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    And on the same day that we learn of $1M on new furniture for TriMet.

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      Rather than trying to further squeeze TriMet...

      There is no squeezing going on. TriMet would pay $2 million and then receive $2 million. Zero net.

      And there is zero cost to letting the kids ride the bus.

      This is a policy decision. Not a funding decision.

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        If it is true that permitting PPS kids to ride the bus won't require extra service, I would say that TriMet should go ahead and do it.

        The morning rush, though, could be problematic--as kids are trying to get to school at the same time as commuters are trying to get to work, and busses are frequently overcrowded at that time. The afternoon rush is less of a problem, as children leave school a couple hours before the peak commute hours.

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        FWIW, this is not what I've been told by TriMet officials, though it's been a verbal claim that TriMet puts extra buses on the road during school commute hours. I haven't read the report Adams cites in his email to you, though I'd like to.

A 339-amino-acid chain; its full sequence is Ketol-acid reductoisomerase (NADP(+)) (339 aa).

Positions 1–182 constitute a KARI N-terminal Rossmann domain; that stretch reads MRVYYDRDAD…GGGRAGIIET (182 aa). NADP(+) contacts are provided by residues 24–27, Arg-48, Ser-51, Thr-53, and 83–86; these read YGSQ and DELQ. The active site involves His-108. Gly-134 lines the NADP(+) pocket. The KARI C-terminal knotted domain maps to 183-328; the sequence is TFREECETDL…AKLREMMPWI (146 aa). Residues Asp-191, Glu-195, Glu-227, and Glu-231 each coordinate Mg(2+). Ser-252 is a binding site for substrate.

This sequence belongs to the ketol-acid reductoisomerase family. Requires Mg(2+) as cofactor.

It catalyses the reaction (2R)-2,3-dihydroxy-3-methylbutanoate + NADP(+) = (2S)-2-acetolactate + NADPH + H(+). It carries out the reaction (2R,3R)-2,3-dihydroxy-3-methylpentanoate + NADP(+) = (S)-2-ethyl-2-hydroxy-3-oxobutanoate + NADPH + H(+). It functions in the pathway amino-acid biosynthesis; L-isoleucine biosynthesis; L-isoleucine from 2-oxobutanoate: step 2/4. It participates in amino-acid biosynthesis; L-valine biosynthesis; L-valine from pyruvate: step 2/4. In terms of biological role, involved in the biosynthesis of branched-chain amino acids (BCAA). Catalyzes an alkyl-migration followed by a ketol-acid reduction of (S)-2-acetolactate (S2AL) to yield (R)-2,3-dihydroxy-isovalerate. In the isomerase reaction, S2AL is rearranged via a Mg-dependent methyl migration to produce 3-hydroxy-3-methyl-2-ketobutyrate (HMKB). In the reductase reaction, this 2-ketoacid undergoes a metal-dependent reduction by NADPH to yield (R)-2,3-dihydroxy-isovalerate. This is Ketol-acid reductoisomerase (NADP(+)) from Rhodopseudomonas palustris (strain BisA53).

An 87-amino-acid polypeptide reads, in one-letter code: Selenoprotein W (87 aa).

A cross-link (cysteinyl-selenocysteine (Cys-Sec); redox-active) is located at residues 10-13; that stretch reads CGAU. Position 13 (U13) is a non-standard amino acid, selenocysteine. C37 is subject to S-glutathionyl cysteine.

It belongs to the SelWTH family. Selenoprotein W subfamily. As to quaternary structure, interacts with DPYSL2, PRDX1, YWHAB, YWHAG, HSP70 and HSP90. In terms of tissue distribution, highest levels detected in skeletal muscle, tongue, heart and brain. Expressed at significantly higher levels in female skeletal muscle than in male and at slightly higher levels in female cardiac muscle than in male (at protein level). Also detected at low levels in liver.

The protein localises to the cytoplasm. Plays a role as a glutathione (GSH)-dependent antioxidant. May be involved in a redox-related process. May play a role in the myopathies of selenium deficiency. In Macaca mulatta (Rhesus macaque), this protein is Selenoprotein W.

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        Just to clarify the math a bit: If Tri-Met pays the City $2 million in fees and gives away $2 million worth of bus passes, it is out $4 million. If it gets $2 million back it's still out $2 million. You might argue that the passes don't cost Tri-Met anything, but Tri-Met doesn't see it that way. Otherwise they wouldn't be cutting the program to save money. And yes, I know many people think Tri-Met is poorly run and makes poor decisions. I won't argue that point. I don't see the Mayor's move as brilliant. It doesn't create long-term solutions. It simply makes the point that he supports education. We get it. We all support education. But how is this progressive politics? How does it create ongoing solutions? It isn't progressive, it's just scrappy,and it doesn't create solutions. That simply makes it an entertaining wrestling match between two dysfunctional agencies that won't have any meaningful long-term results.

        • (Show?)

          Your math is off.

          Under the mayor's proposal, TriMet pays $2m in fees, and then gets the same $2m back to pay for youth passes. Net zero.

          Under the old system, TriMet gave away the passes, which cost them $2m on the books, even though canceling the program saves them nothing.

          It's all about marginal cost. One more passenger doesn't cost TriMet anything. But the first passenger costs tens of millions.